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Analysis of differentially expressed genes among human hair follicle–derived iPSCs, induced hepatocyte-like cells, and primary hepatocytes

Overview of attention for article published in Stem Cell Research & Therapy, August 2018
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Title
Analysis of differentially expressed genes among human hair follicle–derived iPSCs, induced hepatocyte-like cells, and primary hepatocytes
Published in
Stem Cell Research & Therapy, August 2018
DOI 10.1186/s13287-018-0940-z
Pubmed ID
Authors

Ziran Xu, Xia He, Xu Shi, Yuhan Xia, Xiaomei Liu, Haitao Wu, Pengdong Li, Hongyu Zhang, Weisi Yin, Xiubo Du, Lisha Li, Yulin Li

Abstract

Differentiation of human induced pluripotent stem cells (hiPSCs) into hepatocytes has important clinical significance in providing a new stem cell source for cell therapy of terminal liver disease. The differential gene expression analysis of hiPSCs, induced hepatocyte-like cells (HLCs), and primary human hepatocytes (PHHs) provides valuable information for optimization of an induction scheme and exploration of differentiation mechanisms. Human hair follicle-derived iPSCs (hHF-iPSCs) were induced in vitro by mimicking the environment of a developing liver for 19 days. Expression of specific proteins was determined by immunofluorescence staining; the function of HLCs in storage and metabolism was identified by detecting periodic acid-Schiff, indocyanine green, and low-density lipoprotein. Based on the transcriptomics data, the differential gene expression profiles of hHF-iPSCs, HLCs, and PHHs were analyzed by Gene Ontology, Kyoto Encyclopedia of Genes and Genomes pathway, FunRich, and network analysis methods. HLCs were able to express albumin (ALB), alpha-fetoprotein, CYP3A4, and CYP7A1, and exhibited matured liver cell functions such as glycogen synthesis and storage. Complement and coagulation cascades and metabolic pathways ranked top in the downregulated list of HLCs/PHHs, while the cell cycle ranked top in the upregulated list of HLCs/PHHs. In the protein-protein interaction network, according to the degree rankings, TOP2A, CDK1, etc. were the important upregulated differentially expressed genes (DEGs), while ALB, ACACB, etc. were the major downregulated DEGs in HLCs/PHHs; the module analysis indicated that CDCA8, AURKB, and AURKA were the top upregulated DEGs in HLCs/PHHs. We presented the differences in gene expression among hHF-iPSCs, HLCs, and PHHs through transcriptome array data and provided new ideas for the optimization of induction.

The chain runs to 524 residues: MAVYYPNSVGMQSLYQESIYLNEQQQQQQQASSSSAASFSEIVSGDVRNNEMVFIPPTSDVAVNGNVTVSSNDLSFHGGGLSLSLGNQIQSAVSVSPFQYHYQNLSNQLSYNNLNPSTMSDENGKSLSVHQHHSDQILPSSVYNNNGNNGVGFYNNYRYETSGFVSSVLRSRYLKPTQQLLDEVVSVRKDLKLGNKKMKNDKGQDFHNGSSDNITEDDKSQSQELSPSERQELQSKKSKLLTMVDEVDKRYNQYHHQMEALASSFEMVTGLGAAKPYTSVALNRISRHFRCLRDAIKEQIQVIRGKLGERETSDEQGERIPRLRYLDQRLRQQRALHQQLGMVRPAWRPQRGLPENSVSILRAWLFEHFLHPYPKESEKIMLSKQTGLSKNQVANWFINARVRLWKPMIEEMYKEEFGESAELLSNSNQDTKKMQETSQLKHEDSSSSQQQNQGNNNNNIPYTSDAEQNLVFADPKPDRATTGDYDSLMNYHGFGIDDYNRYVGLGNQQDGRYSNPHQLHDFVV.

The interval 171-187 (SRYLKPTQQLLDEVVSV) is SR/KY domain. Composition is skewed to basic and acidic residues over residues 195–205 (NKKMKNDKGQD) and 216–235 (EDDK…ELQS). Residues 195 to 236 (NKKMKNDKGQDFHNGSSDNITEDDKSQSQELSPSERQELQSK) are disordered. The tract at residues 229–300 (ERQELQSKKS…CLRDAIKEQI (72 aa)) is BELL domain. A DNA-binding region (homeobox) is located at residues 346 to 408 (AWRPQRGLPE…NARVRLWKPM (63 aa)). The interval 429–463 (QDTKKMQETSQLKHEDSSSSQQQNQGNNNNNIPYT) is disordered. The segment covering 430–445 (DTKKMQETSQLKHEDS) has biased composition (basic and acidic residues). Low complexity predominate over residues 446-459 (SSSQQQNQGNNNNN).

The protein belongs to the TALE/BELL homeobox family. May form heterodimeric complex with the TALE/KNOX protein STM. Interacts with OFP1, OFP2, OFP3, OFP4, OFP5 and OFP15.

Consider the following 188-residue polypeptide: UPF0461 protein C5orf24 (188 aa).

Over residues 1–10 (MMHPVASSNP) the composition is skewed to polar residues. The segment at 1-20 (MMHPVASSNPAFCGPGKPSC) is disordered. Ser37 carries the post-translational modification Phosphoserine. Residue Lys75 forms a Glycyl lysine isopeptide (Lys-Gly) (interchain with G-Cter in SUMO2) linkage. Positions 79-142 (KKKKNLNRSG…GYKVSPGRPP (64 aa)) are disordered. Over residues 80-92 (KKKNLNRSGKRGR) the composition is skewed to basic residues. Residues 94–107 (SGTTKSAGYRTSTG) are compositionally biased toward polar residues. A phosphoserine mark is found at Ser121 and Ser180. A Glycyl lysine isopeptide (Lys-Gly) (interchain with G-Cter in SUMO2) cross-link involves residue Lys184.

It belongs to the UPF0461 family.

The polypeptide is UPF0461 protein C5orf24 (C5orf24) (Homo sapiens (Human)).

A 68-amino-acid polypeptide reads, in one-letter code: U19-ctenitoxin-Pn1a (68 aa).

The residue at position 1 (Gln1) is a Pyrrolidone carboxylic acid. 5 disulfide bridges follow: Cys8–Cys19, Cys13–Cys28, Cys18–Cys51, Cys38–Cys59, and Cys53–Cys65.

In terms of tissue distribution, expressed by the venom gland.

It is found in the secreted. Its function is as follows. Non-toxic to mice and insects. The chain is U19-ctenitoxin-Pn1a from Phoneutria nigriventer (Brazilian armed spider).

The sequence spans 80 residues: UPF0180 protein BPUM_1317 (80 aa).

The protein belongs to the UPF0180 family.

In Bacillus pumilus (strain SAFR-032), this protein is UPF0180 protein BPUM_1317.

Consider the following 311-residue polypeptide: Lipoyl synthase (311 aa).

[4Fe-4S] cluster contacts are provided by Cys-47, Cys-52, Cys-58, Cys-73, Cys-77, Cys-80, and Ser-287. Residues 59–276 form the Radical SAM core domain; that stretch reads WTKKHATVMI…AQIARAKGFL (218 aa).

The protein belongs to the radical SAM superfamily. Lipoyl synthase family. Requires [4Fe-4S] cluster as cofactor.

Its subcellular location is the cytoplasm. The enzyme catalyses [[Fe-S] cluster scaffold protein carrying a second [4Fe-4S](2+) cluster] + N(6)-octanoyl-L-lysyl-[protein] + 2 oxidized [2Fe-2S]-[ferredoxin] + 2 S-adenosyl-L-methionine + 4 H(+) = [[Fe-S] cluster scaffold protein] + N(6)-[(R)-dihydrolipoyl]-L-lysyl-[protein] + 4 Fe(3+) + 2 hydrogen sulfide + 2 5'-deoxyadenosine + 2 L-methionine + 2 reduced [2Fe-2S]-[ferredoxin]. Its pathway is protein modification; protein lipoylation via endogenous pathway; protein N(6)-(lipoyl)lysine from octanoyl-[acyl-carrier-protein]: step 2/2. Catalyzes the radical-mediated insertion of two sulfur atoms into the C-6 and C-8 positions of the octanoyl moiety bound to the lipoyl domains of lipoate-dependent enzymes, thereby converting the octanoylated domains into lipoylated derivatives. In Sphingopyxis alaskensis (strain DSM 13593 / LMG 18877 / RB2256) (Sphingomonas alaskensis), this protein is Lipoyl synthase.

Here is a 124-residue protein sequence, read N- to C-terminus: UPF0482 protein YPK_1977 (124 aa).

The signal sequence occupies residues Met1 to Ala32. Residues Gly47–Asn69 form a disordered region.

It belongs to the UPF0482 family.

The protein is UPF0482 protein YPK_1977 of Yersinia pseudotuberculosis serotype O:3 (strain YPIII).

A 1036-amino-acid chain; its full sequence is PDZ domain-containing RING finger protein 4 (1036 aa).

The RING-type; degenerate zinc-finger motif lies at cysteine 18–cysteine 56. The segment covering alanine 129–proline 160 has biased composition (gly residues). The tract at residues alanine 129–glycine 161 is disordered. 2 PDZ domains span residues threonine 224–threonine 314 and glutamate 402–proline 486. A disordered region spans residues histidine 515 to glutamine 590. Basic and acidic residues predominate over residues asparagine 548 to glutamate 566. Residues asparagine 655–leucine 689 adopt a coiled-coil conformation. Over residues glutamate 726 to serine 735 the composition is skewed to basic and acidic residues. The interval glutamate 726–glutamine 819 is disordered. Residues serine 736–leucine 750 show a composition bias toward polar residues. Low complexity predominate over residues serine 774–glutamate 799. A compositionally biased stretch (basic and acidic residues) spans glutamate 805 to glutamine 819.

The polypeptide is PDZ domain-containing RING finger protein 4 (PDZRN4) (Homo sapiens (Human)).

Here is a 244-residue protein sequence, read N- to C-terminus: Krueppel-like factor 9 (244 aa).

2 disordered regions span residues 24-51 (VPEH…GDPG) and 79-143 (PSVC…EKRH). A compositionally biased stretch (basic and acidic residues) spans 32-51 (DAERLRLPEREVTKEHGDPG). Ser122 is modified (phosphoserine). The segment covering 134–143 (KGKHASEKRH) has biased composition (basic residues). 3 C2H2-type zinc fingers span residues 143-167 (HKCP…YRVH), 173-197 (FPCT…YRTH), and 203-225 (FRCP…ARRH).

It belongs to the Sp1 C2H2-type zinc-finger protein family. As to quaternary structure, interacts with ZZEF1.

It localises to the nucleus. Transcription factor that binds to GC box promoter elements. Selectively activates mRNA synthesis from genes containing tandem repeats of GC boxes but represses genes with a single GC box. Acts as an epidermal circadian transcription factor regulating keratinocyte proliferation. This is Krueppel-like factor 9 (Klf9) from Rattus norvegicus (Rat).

Twitter Demographics

The data shown below were collected from the profiles of 2 tweeters who shared this research output. Click here to find out more about how the information was compiled.

Mendeley readers

The data shown below were compiled from readership statistics for 17 Mendeley readers of this research output. Click here to see the associated Mendeley record.

Geographical breakdown

Country Count As %
Unknown 17 100%

Demographic breakdown

Readers by professional status Count As %
Student > Master 5 29%
Student > Ph. D. Student 2 12%
Other 1 6%
Researcher 1 6%
Student > Postgraduate 1 6%
Other 0 0%
Unknown 7 41%
Readers by discipline Count As %
Biochemistry, Genetics and Molecular Biology 5 29%
Pharmacology, Toxicology and Pharmaceutical Science 2 12%
Medicine and Dentistry 1 6%
Unknown 9 53%

Attention Score in Context

This research output has an Altmetric Attention Score of 1. This is our high-level measure of the quality and quantity of online attention that it has received. This Attention Score, as well as the ranking and number of research outputs shown below, was calculated when the research output was last mentioned on 11 August 2018.
All research outputs
#10,963,900
of 13,804,624 outputs
Outputs from Stem Cell Research & Therapy
#904
of 1,218 outputs
Outputs of similar age
#202,366
of 271,438 outputs
Outputs of similar age from Stem Cell Research & Therapy
#1
of 1 outputs
Altmetric has tracked 13,804,624 research outputs across all sources so far. This one is in the 11th percentile – i.e., 11% of other outputs scored the same or lower than it.
So far Altmetric has tracked 1,218 research outputs from this source. They typically receive a little more attention than average, with a mean Attention Score of 5.3. This one is in the 12th percentile – i.e., 12% of its peers scored the same or lower than it.
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